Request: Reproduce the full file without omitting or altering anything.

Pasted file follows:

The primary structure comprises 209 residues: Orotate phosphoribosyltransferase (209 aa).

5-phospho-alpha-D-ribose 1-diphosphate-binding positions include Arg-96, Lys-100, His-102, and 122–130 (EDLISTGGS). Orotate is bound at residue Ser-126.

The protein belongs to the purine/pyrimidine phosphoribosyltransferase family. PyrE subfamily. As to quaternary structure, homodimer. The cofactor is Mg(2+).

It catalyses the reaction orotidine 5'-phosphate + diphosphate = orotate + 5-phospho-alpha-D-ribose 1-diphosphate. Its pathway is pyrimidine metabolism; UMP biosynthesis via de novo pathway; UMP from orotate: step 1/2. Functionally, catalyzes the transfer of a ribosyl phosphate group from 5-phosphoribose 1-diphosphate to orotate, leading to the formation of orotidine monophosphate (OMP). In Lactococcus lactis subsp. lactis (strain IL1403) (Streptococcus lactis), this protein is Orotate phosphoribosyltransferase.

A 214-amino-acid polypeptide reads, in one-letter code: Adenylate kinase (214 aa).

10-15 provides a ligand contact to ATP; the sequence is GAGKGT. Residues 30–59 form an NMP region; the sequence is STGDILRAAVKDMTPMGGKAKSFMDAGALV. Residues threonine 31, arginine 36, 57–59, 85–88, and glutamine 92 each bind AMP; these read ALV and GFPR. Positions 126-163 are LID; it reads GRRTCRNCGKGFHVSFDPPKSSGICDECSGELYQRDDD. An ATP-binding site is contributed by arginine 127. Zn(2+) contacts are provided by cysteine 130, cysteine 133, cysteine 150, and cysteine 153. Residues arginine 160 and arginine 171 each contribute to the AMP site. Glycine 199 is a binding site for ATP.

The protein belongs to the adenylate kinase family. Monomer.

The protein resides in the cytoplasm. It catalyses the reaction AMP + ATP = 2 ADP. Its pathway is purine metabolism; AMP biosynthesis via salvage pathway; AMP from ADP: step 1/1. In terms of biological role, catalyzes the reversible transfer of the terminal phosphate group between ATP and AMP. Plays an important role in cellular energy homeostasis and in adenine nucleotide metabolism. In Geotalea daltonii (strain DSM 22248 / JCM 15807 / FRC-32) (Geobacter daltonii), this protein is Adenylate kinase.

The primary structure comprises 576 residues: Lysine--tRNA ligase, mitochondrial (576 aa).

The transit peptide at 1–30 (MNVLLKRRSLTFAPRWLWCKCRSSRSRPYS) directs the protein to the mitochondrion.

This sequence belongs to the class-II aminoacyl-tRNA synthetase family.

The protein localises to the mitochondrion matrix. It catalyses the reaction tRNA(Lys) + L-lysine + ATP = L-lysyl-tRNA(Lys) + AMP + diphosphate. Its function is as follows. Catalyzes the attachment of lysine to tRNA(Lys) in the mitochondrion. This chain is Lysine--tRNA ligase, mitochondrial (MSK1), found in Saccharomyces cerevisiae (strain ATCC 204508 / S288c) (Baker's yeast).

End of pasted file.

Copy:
The primary structure comprises 209 residues: Orotate phosphoribosyltransferase (209 aa).

5-phospho-alpha-D-ribose 1-diphosphate-binding positions include Arg-96, Lys-100, His-102, and 122–130 (EDLISTGGS). Orotate is bound at residue Ser-126.

The protein belongs to the purine/pyrimidine phosphoribosyltransferase family. PyrE subfamily. As to quaternary structure, homodimer. The cofactor is Mg(2+).

It catalyses the reaction orotidine 5'-phosphate + diphosphate = orotate + 5-phospho-alpha-D-ribose 1-diphosphate. Its pathway is pyrimidine metabolism; UMP biosynthesis via de novo pathway; UMP from orotate: step 1/2. Functionally, catalyzes the transfer of a ribosyl phosphate group from 5-phosphoribose 1-diphosphate to orotate, leading to the formation of orotidine monophosphate (OMP). In Lactococcus lactis subsp. lactis (strain IL1403) (Streptococcus lactis), this protein is Orotate phosphoribosyltransferase.

A 214-amino-acid polypeptide reads, in one-letter code: Adenylate kinase (214 aa).

10-15 provides a ligand contact to ATP; the sequence is GAGKGT. Residues 30–59 form an NMP region; the sequence is STGDILRAAVKDMTPMGGKAKSFMDAGALV. Residues threonine 31, arginine 36, 57–59, 85–88, and glutamine 92 each bind AMP; these read ALV and GFPR. Positions 126-163 are LID; it reads GRRTCRNCGKGFHVSFDPPKSSGICDECSGELYQRDDD. An ATP-binding site is contributed by arginine 127. Zn(2+) contacts are provided by cysteine 130, cysteine 133, cysteine 150, and cysteine 153. Residues arginine 160 and arginine 171 each contribute to the AMP site. Glycine 199 is a binding site for ATP.

The protein belongs to the adenylate kinase family. Monomer.

The protein resides in the cytoplasm. It catalyses the reaction AMP + ATP = 2 ADP. Its pathway is purine metabolism; AMP biosynthesis via salvage pathway; AMP from ADP: step 1/1. In terms of biological role, catalyzes the reversible transfer of the terminal phosphate group between ATP and AMP. Plays an important role in cellular energy homeostasis and in adenine nucleotide metabolism. In Geotalea daltonii (strain DSM 22248 / JCM 15807 / FRC-32) (Geobacter daltonii), this protein is Adenylate kinase.

The primary structure comprises 576 residues: Lysine--tRNA ligase, mitochondrial (576 aa).

The transit peptide at 1–30 (MNVLLKRRSLTFAPRWLWCKCRSSRSRPYS) directs the protein to the mitochondrion.

This sequence belongs to the class-II aminoacyl-tRNA synthetase family.

The protein localises to the mitochondrion matrix. It catalyses the reaction tRNA(Lys) + L-lysine + ATP = L-lysyl-tRNA(Lys) + AMP + diphosphate. Its function is as follows. Catalyzes the attachment of lysine to tRNA(Lys) in the mitochondrion. This chain is Lysine--tRNA ligase, mitochondrial (MSK1), found in Saccharomyces cerevisiae (strain ATCC 204508 / S288c) (Baker's yeast).